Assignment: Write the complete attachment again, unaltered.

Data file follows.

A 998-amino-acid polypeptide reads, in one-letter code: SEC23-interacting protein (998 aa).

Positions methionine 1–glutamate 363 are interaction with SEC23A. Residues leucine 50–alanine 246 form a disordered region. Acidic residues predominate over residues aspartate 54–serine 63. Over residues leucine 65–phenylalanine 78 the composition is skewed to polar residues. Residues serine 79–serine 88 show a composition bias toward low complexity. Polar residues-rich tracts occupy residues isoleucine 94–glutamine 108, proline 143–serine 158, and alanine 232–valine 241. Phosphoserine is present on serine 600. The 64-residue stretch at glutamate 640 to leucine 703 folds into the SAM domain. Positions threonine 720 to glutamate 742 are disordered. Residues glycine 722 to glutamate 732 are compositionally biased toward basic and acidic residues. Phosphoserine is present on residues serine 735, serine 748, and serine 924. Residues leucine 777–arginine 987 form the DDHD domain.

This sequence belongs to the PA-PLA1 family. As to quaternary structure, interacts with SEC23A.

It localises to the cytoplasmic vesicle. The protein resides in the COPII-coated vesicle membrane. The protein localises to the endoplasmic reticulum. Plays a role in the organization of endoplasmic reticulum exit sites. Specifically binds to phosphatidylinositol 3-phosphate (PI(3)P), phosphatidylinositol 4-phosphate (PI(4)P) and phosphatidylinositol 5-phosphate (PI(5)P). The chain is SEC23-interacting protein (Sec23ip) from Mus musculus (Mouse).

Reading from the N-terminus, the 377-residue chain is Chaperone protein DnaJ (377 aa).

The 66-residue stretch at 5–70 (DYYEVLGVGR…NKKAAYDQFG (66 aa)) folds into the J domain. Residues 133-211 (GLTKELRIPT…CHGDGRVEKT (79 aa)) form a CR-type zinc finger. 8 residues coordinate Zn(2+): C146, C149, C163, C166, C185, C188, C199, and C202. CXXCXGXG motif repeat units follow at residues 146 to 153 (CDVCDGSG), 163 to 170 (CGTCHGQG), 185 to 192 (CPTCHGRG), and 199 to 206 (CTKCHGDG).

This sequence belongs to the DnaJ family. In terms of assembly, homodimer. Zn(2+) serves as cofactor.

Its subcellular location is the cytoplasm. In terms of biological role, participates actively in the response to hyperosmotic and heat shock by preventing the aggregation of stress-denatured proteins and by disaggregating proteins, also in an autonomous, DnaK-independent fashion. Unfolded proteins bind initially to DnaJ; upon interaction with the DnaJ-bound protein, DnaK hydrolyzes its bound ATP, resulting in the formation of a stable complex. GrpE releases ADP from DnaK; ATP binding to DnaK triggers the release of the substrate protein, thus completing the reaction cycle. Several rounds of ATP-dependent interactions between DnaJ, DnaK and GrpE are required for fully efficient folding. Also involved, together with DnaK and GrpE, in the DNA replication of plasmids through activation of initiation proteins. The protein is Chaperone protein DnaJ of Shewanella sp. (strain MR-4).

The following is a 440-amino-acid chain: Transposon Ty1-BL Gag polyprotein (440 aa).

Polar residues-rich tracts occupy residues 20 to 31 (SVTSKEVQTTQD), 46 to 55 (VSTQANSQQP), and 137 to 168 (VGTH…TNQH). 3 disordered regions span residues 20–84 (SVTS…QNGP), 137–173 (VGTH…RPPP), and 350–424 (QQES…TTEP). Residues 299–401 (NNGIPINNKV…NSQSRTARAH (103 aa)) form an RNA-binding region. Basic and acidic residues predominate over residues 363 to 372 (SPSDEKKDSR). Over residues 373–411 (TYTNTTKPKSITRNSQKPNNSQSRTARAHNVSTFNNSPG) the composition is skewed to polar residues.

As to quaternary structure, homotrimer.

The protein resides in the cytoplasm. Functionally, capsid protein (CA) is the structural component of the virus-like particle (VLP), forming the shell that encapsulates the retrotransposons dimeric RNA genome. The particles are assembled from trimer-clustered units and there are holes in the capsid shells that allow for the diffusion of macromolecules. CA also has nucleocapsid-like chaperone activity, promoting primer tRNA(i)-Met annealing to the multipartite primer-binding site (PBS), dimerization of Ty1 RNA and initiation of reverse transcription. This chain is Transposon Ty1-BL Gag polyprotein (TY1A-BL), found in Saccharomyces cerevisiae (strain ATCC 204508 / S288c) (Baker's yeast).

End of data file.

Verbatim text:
A 998-amino-acid polypeptide reads, in one-letter code: SEC23-interacting protein (998 aa).

Positions methionine 1–glutamate 363 are interaction with SEC23A. Residues leucine 50–alanine 246 form a disordered region. Acidic residues predominate over residues aspartate 54–serine 63. Over residues leucine 65–phenylalanine 78 the composition is skewed to polar residues. Residues serine 79–serine 88 show a composition bias toward low complexity. Polar residues-rich tracts occupy residues isoleucine 94–glutamine 108, proline 143–serine 158, and alanine 232–valine 241. Phosphoserine is present on serine 600. The 64-residue stretch at glutamate 640 to leucine 703 folds into the SAM domain. Positions threonine 720 to glutamate 742 are disordered. Residues glycine 722 to glutamate 732 are compositionally biased toward basic and acidic residues. Phosphoserine is present on residues serine 735, serine 748, and serine 924. Residues leucine 777–arginine 987 form the DDHD domain.

This sequence belongs to the PA-PLA1 family. As to quaternary structure, interacts with SEC23A.

It localises to the cytoplasmic vesicle. The protein resides in the COPII-coated vesicle membrane. The protein localises to the endoplasmic reticulum. Plays a role in the organization of endoplasmic reticulum exit sites. Specifically binds to phosphatidylinositol 3-phosphate (PI(3)P), phosphatidylinositol 4-phosphate (PI(4)P) and phosphatidylinositol 5-phosphate (PI(5)P). The chain is SEC23-interacting protein (Sec23ip) from Mus musculus (Mouse).

Reading from the N-terminus, the 377-residue chain is Chaperone protein DnaJ (377 aa).

The 66-residue stretch at 5–70 (DYYEVLGVGR…NKKAAYDQFG (66 aa)) folds into the J domain. Residues 133-211 (GLTKELRIPT…CHGDGRVEKT (79 aa)) form a CR-type zinc finger. 8 residues coordinate Zn(2+): C146, C149, C163, C166, C185, C188, C199, and C202. CXXCXGXG motif repeat units follow at residues 146 to 153 (CDVCDGSG), 163 to 170 (CGTCHGQG), 185 to 192 (CPTCHGRG), and 199 to 206 (CTKCHGDG).

This sequence belongs to the DnaJ family. In terms of assembly, homodimer. Zn(2+) serves as cofactor.

Its subcellular location is the cytoplasm. In terms of biological role, participates actively in the response to hyperosmotic and heat shock by preventing the aggregation of stress-denatured proteins and by disaggregating proteins, also in an autonomous, DnaK-independent fashion. Unfolded proteins bind initially to DnaJ; upon interaction with the DnaJ-bound protein, DnaK hydrolyzes its bound ATP, resulting in the formation of a stable complex. GrpE releases ADP from DnaK; ATP binding to DnaK triggers the release of the substrate protein, thus completing the reaction cycle. Several rounds of ATP-dependent interactions between DnaJ, DnaK and GrpE are required for fully efficient folding. Also involved, together with DnaK and GrpE, in the DNA replication of plasmids through activation of initiation proteins. The protein is Chaperone protein DnaJ of Shewanella sp. (strain MR-4).

The following is a 440-amino-acid chain: Transposon Ty1-BL Gag polyprotein (440 aa).

Polar residues-rich tracts occupy residues 20 to 31 (SVTSKEVQTTQD), 46 to 55 (VSTQANSQQP), and 137 to 168 (VGTH…TNQH). 3 disordered regions span residues 20–84 (SVTS…QNGP), 137–173 (VGTH…RPPP), and 350–424 (QQES…TTEP). Residues 299–401 (NNGIPINNKV…NSQSRTARAH (103 aa)) form an RNA-binding region. Basic and acidic residues predominate over residues 363 to 372 (SPSDEKKDSR). Over residues 373–411 (TYTNTTKPKSITRNSQKPNNSQSRTARAHNVSTFNNSPG) the composition is skewed to polar residues.

As to quaternary structure, homotrimer.

The protein resides in the cytoplasm. Functionally, capsid protein (CA) is the structural component of the virus-like particle (VLP), forming the shell that encapsulates the retrotransposons dimeric RNA genome. The particles are assembled from trimer-clustered units and there are holes in the capsid shells that allow for the diffusion of macromolecules. CA also has nucleocapsid-like chaperone activity, promoting primer tRNA(i)-Met annealing to the multipartite primer-binding site (PBS), dimerization of Ty1 RNA and initiation of reverse transcription. This chain is Transposon Ty1-BL Gag polyprotein (TY1A-BL), found in Saccharomyces cerevisiae (strain ATCC 204508 / S288c) (Baker's yeast).